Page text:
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Gina Bellman and Noah Wyle on the IMDb TV Return


From executive producer Dean Devlin, who has also directed episodes of the series, the Leverage crew is back for Leverage: Redemption, now in a world where it’s become even easier for the rich to become richer and the powerful to continue to build their power. The familiar team is back, as grifter Sophie Deveraux (Gina Bellman), thief Parker (Beth Riesgraf), hitter Eliot Spencer (Christian Kane) and hacker Alec Hardison (Aldis Hodge) are joined by new blood — corporate lawyer Harry Wilson (Noah Wyle) and Hardison’s foster sister Breanna (Aleyse Shannon), who’s got some tricks of her own. Together, they take on a series of new jobs that are sure to get them into all sorts of mischief.

During a press junket for this new iteration of the series, co-stars Bellman and Wyle (who also directed the episode entitled “The Tower Job”) talked about finding out about the show’s return, picking up the cast dynamics again, the fun of working with this ensemble, what it’s like to direct this show, why Sophie feels like the character that’s changed the most, and the Halloween episode.

Collider: I had so much fun watching this show again. It feels modern and current while still giving us the characters that we know and love, and adding some fresh blood to the whole mix. Gina, with so much of this show really being about cast chemistry, is it scary to come back to the character that you haven’t played in awhile and find those rhythms again?

GINA BELLMAN: It wasn’t scary because we’re all friends. We’ve all stayed in touch and we’ve all checked in with each other. We’ve all discussed this wonderful trajectory of the fan base really pushing for a new imagining of the show. And so, it wasn’t like we were coming together after a long hiatus and seeing each other, like a deer in headlights. The joy of picking up on those rhythms that you’re talking about and picking up on each other’s quirks as performance is really fun. I just laughed. I remember laughing a lot in the first couple of episodes, seeing Christian scowling and seeing Beth’s inquisitive face, and then getting to meet these two new, great characters who came to join us. It was really great to be able to rediscover our own characters through their eyes. It was incredibly helpful for us, as actors, but I think it’s also a really great dramatic device for the show.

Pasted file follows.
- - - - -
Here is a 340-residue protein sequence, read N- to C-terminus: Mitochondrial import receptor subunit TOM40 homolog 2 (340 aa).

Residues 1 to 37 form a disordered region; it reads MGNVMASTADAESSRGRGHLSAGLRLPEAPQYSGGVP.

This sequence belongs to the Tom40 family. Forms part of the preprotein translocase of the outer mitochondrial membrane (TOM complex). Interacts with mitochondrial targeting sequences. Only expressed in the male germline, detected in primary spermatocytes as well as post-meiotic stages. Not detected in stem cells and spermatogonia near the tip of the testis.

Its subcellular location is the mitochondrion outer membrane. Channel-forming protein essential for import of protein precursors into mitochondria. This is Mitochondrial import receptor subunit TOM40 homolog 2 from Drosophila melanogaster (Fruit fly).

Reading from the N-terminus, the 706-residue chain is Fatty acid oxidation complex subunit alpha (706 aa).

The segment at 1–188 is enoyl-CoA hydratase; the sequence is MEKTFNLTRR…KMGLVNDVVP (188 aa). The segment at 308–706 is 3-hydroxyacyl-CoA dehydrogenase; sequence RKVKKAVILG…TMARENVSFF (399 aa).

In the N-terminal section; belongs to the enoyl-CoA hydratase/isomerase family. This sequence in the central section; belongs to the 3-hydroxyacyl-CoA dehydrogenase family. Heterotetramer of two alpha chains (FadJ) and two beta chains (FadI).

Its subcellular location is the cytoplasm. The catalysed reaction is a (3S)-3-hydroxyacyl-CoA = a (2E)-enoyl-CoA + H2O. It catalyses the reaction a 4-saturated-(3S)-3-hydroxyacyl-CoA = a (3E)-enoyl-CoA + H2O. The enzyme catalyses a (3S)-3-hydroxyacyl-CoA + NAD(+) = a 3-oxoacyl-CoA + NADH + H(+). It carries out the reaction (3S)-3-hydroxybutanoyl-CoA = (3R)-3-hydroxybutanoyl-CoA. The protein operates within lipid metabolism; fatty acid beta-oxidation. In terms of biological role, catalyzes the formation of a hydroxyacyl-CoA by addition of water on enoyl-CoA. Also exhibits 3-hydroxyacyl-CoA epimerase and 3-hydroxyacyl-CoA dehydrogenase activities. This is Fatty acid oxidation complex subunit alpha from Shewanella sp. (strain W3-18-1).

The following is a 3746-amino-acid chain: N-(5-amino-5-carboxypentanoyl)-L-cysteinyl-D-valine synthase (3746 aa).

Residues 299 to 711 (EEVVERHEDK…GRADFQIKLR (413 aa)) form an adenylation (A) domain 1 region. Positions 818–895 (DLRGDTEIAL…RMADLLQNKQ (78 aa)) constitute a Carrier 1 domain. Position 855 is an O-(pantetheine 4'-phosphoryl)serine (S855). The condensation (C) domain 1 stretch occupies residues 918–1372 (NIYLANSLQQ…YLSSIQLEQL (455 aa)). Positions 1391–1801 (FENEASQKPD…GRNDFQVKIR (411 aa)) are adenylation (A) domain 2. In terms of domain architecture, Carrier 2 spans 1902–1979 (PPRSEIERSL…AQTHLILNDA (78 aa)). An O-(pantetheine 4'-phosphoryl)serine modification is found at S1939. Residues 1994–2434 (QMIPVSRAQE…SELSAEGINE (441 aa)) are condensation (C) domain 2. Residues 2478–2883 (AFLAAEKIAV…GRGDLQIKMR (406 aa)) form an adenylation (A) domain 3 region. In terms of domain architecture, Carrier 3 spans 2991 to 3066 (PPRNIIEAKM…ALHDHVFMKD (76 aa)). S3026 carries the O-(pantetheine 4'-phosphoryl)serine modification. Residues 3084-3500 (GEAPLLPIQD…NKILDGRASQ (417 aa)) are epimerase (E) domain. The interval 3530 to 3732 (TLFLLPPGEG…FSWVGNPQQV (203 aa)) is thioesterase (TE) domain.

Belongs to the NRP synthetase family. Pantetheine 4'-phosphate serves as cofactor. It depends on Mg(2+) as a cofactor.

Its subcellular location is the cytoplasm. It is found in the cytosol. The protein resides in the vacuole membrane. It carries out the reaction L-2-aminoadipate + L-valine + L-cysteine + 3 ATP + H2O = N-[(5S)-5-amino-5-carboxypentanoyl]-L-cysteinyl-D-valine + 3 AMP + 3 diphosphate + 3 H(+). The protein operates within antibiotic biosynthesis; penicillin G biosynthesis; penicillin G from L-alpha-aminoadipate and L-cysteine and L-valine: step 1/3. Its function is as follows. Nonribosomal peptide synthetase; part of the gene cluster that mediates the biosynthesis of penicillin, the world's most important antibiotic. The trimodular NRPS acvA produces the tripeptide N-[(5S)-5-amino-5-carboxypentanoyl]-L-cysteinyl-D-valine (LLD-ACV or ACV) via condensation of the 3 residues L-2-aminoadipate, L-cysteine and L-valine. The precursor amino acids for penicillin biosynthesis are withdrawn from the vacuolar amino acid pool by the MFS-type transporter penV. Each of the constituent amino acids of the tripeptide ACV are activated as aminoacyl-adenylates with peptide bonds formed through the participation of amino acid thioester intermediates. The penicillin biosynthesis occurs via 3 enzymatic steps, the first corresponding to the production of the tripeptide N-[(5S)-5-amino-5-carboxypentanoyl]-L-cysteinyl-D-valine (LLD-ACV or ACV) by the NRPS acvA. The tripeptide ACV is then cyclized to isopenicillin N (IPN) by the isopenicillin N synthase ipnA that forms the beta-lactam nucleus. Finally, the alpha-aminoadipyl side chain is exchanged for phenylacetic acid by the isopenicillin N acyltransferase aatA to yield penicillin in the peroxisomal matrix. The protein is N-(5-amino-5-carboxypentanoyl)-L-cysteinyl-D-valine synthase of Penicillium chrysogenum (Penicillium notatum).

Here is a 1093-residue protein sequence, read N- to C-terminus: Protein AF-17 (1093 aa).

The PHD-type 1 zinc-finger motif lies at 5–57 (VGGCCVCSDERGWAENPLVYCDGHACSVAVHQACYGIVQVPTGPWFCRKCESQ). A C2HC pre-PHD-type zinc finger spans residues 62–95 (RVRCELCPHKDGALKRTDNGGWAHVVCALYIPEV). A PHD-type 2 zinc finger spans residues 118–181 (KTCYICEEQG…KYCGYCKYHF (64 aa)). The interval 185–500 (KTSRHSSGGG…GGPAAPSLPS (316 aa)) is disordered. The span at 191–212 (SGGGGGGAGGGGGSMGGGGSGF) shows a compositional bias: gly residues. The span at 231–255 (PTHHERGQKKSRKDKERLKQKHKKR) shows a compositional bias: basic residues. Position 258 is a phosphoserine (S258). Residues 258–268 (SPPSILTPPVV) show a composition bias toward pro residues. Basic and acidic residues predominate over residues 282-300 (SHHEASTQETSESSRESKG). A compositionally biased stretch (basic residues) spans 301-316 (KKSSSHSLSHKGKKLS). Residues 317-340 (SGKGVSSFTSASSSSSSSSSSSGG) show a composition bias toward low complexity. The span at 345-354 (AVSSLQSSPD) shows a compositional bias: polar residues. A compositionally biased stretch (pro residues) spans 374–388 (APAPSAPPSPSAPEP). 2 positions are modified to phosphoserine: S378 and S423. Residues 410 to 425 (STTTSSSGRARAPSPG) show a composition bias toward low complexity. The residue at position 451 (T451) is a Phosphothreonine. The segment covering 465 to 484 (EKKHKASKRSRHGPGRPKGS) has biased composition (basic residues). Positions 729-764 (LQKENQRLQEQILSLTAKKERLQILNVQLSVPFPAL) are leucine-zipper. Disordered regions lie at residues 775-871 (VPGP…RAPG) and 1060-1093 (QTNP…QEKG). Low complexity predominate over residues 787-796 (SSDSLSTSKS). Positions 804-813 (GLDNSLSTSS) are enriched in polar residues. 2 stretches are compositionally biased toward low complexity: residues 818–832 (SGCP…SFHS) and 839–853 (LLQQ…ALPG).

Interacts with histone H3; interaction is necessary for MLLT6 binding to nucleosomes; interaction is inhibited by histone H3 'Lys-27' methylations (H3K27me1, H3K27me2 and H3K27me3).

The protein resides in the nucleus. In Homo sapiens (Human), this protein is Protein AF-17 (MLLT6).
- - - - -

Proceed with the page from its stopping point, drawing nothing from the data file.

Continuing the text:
Image via IMDB TV

Noah, what was it like for you to join this group? You’ve certainly been in some pretty great ensembles yourself, over the years, but this has a very different kind of rhythm. What was it like to find where your character fits into that?

NOAH WYLE: That was the challenge. That was the exercise. Where do I fit? How do I lend my voice and harmonize with the rest of these guys? We’re all working for Dean Devlin, and we’ve all worked for Dean for so long. I feel like it starts with Dean. He has a vision, he has a sensibility, and he has a sense of humor. And then, John Rogers, who’s also been a partner on The Librarian and on the Leverage franchise, also has a singular voice. And because we were all marinated in John Rogers and Dean Devlin soup on our shows, it seemed like we fit very well together. There wasn’t a lot of transition difficulty. It was really fun, and we could tell that it was going to be fun, right from the first table read, which is so indicative of how an experience can go. Usually, it’s a microcosm snapshot. We were all isolated in different rooms, not even at one table, and yet, as soon as those characters started talking to each other again, you could just see how much they love each other and how much this was going to be a pleasurable experience.

Gina, it’s one thing to hear Dean Devlin talk over the years about wanting the show to come back, but it’s a very different thing to actually get financing, get a production together, and get a show going again. Did you really believe that he would do this, at some point, or were you surprised when he said this was actually happening?

BELLMAN: I remember getting the call. We were not in the habit of phoning each other. I adore him, but we’re not phone buddies, and he phoned me out of the blue. He was like, “Hey, Gina, it’s Dean.” I was like, “Hey, Dean.” And he said, “How do you feel about getting the band back together?” I remember screaming and being so excited about it. And then, obviously, these other challenges came along, including the pandemic. I just remember, there were so many moments where my husband would say to me, “Oh, I didn’t think it was going to happen.” I just went, “It’s Dean Devlin. If anyone can pull this off, it’s him.” He’s unstoppable. He’s got so many tentacles and so many fingers in so many pies. He’s constantly hustling, learning, developing. It’s great to work with him. I watched him as director on the first [time around], in the early days of his directing, and working with him as a director on Leverage: Redemption was so different. We’ve all developed over the years, but he has this confidence and swagger. I really think he’s become a hero of mine.


Image via IMDb TV

Noah, you also directed for the show. What was unique about directing this show compared to other shows that you’ve directed?

WYLE: This show has a really specific tone. It tackles very serious issues, but handles them with a very light touch, and that’s really tricky. It’s a tricky souffle to not have fall on you. You don’t want it to fall to sentimentally or to too serious or too jokey, so that was the challenge. It’s really predicated on pace. The show has to live at a really fast metronome to keep the engagement alive and keep the plot turning. So, when you’re directing, what you’re most conscious of is the balance between comedy and drama, and the metronomic pace of making sure that everything is flowing and moving the way that a Leverage episode needs to, in order to have a satisfying payoff because there is a built-in musicality to it.

RELATED: ‘Leverage: Redemption’ Review: Cast Changes Don’t Hold Back One of TV’s Most Welcome Revivals

Did you intentionally not want to direct in the first episode or two, so that you had a little time to figure out where you were as an actor in this show before you then also jumped into it as a director, or did you have no say over that?